Vice President Joe Biden and Congressman Paul Ryan sat down on Thursday for the only vice-presidential debate of the 2012 presidential campaign which focused on both domestic and foreign policy, ranging from Libya, the economy, taxes, Afghanistan, abortion and campaign tone.
When asked which candidate performed better, Nancy Orizaba, a senior majoring in political science said both candidates did well, but Biden’s delivery was better.
“Ryan, I would say, he had a lower voice in this debate, but he did say some stuff back, especially on the economy, on the budget, based on the income taxes,” Orizaba said.
She admits she would “go with Biden based on the fact that he has experience already,” although he did appear a little aggressive based on “the gestures he did, his big smile and the smiling, laughing on the side,” she said.
Leading with foreign policy, the opening question by moderator Martha Raddatz was whether the murder of the U.S. ambassador and three of his staff in Libya exactly one month ago constituted an intelligence failure.
Ryan argued the tragedy is “indicative of a broader problem” and “the unraveling of the Obama foreign policy.”
The debate then turned to the topic of Iran. Ryan argued the Obama administration has not done enough to prevent the creation of a nuclear-armed Iran and the country is “moving faster toward a nuclear weapon…because this administration watered down sanctions, delayed sanctions, tried to stop us from putting the tough sanctions in place.”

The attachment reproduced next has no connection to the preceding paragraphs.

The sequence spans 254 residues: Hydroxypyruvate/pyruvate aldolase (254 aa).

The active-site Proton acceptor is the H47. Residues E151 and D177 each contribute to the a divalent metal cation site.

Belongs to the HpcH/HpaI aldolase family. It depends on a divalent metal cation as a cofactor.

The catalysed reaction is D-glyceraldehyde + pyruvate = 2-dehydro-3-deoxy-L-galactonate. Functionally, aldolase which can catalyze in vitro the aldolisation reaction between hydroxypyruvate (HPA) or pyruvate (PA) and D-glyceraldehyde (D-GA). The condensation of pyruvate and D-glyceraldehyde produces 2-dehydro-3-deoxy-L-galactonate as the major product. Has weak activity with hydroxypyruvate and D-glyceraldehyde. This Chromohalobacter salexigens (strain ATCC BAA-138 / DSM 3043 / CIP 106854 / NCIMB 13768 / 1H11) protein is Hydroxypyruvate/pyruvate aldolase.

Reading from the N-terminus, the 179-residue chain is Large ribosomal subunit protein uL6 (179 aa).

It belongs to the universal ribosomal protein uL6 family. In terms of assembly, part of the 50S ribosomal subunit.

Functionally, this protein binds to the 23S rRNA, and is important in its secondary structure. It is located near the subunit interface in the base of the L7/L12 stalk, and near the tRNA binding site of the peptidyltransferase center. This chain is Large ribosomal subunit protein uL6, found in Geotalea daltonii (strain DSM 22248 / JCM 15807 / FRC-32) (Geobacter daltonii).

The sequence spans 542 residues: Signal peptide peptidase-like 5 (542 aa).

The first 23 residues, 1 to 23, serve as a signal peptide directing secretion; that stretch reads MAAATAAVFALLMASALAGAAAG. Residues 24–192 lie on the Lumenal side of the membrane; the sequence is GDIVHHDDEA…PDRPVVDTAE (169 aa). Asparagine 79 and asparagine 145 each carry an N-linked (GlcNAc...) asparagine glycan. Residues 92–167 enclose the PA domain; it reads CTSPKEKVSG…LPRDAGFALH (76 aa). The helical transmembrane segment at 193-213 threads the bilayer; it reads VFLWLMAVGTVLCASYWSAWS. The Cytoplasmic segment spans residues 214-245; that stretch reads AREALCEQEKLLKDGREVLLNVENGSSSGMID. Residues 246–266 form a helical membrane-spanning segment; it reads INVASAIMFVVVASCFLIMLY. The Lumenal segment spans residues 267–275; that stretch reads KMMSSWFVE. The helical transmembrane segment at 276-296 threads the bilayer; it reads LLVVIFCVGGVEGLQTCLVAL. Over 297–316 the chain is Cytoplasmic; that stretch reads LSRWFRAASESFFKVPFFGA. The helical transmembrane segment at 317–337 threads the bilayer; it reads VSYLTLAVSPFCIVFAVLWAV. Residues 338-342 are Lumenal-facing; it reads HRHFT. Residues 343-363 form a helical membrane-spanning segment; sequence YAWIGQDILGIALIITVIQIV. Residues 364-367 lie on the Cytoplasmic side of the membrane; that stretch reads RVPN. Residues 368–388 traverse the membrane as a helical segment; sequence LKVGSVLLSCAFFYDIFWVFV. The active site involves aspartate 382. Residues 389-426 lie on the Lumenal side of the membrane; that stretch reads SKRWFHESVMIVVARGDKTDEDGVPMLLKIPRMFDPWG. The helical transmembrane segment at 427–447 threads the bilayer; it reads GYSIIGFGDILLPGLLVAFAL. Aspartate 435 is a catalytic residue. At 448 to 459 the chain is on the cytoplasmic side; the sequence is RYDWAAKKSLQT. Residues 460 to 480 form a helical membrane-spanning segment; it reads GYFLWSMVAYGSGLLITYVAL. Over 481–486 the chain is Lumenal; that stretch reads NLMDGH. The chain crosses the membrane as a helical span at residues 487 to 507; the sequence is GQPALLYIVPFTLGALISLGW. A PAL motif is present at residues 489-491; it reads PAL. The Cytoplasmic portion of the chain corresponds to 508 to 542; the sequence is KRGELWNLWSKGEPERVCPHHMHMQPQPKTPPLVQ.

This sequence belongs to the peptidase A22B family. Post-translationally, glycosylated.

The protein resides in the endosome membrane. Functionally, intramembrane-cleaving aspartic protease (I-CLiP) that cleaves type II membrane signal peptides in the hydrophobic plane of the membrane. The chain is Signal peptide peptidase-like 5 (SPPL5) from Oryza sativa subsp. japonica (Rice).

“We will not allow the Iranians to get a nuclear weapon,” Biden said. “Iran is more isolated today than when we took office. It was on the ascendancy when we took office.”
This focus on foreign policy wasn’t something Quentin Brown, a junior majoring in international business, thought should have taken so much of the debate.
“I wish they’d talked more about the economy,” he said.
Justin Vaughn, Ph.D., assistant professor in the department of political science, would disagree with saying too much time was devoted to foreign policy.
“We have major international problems as a nation, including some that are happening right now. As the men who will be literally a heart beat away from the presidency, it is important to get a feel for their positions, skills and temperament,” he said.
The second focus of the debate, domestic policy, did follow with the discussion of the state of the national economy. Raddatz asked the candidates whether they could get unemployment below 6 percent and how long it would take to do so.
“We can and we will get it under 6 percent,” Biden claimed and told Ryan to “Stop talking about how you care about people. Show me something. Show me a policy.”
Ryan contended, “They (the Obama administration) had the ability to do everything of their choosing, and look at where we are right now. They passed a stimulus, the idea that we could borrow $831 billion, spend it on all these special interest groups and that it would work out just fine, that unemployment would never get to 8 percent. It went up above 8 percent for 43 months. They said that right now, if we just pass this stimulus, the economy would grow at 4 percent. It’s growing at 1.3.”